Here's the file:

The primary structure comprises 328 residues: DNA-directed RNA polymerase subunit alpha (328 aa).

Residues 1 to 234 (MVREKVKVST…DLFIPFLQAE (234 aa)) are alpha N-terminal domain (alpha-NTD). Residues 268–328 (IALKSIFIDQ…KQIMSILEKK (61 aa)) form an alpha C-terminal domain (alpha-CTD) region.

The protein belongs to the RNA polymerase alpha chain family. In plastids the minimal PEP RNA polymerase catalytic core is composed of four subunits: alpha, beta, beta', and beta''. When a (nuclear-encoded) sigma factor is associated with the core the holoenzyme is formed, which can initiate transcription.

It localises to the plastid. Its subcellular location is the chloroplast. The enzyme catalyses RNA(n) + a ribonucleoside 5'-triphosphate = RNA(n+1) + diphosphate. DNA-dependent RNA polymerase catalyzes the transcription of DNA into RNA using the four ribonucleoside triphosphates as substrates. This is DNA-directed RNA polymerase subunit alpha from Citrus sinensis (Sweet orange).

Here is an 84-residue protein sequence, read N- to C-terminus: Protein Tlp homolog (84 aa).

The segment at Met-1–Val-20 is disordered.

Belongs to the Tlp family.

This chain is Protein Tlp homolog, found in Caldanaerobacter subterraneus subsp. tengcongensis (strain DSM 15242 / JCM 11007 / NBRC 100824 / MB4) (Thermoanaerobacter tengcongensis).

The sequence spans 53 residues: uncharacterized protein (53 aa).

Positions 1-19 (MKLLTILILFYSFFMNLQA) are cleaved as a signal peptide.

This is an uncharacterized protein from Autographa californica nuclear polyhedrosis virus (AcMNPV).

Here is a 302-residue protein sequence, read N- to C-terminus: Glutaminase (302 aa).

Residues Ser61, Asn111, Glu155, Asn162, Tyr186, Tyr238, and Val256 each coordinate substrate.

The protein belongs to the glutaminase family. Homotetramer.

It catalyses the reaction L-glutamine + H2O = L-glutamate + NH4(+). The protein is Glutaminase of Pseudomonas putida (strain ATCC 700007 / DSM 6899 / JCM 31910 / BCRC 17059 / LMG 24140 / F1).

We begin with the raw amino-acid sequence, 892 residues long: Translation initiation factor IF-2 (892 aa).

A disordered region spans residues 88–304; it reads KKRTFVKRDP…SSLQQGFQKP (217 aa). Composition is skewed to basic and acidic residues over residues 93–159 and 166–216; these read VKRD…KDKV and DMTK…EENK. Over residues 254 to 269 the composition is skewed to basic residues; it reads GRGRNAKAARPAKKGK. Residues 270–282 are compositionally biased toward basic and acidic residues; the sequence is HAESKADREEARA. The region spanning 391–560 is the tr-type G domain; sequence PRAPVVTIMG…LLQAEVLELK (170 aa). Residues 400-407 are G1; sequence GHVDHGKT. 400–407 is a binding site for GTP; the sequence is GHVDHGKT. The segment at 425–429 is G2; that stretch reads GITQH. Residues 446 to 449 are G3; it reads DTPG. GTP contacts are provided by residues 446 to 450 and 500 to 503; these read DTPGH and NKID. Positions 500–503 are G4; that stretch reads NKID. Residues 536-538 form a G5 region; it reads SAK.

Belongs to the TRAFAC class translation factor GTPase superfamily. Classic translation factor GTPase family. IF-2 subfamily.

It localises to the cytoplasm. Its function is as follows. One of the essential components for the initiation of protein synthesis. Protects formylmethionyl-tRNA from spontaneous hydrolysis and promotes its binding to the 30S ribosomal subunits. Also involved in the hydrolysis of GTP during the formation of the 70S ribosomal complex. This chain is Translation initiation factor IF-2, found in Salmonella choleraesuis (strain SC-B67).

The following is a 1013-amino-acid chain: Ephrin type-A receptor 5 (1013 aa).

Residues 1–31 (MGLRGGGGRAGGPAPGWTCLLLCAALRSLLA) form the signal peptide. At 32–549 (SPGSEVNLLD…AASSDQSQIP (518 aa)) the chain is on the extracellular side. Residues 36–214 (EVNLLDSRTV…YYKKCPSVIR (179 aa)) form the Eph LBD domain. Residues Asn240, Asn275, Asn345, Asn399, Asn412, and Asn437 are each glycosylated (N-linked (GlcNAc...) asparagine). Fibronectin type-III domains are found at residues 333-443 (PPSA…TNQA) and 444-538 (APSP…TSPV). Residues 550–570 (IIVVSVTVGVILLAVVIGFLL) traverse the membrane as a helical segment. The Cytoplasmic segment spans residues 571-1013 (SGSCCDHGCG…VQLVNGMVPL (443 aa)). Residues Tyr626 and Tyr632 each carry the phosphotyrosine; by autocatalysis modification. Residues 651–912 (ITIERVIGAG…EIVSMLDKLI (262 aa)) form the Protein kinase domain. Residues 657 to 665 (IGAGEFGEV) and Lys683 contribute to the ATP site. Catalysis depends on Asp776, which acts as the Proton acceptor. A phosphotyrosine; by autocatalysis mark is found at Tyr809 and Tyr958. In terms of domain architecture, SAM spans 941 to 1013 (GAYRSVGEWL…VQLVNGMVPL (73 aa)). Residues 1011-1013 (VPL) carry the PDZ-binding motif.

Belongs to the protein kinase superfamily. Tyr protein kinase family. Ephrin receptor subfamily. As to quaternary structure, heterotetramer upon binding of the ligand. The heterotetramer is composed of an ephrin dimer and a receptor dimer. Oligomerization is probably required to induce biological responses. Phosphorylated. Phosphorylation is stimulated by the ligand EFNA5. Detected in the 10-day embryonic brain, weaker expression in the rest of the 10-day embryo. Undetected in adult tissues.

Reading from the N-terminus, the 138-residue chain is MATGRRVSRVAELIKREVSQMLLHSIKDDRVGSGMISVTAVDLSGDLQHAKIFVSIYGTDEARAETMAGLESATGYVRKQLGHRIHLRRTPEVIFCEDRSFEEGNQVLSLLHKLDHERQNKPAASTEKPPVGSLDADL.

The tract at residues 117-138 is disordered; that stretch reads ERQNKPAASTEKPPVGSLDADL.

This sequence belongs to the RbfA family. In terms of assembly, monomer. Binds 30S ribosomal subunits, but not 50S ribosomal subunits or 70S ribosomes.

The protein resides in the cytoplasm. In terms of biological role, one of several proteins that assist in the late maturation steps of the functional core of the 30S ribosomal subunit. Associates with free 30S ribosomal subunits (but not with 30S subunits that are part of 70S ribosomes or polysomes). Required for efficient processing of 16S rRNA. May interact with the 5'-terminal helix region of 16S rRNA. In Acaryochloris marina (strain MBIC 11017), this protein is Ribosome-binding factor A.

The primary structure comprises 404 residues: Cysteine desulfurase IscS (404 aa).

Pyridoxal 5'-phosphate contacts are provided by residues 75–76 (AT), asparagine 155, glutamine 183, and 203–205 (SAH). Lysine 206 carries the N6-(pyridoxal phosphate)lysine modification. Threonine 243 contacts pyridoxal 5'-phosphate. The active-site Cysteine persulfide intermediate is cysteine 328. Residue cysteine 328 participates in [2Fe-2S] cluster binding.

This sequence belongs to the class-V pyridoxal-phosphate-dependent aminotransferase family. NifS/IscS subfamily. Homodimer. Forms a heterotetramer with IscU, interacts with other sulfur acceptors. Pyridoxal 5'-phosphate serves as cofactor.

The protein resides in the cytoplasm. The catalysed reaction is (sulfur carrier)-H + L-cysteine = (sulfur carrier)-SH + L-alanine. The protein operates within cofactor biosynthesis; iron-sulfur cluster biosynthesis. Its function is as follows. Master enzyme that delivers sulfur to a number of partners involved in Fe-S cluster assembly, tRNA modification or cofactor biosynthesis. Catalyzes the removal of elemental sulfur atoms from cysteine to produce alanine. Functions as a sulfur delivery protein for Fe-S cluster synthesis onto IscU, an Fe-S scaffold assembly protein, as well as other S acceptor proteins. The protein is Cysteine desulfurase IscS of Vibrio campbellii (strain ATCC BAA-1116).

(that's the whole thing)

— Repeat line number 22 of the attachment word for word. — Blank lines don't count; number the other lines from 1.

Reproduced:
Belongs to the protein kinase superfamily. Tyr protein kinase family. Ephrin receptor subfamily. As to quaternary structure, heterotetramer upon binding of the ligand. The heterotetramer is composed of an ephrin dimer and a receptor dimer. Oligomerization is probably required to induce biological responses. Phosphorylated. Phosphorylation is stimulated by the ligand EFNA5. Detected in the 10-day embryonic brain, weaker expression in the rest of the 10-day embryo. Undetected in adult tissues.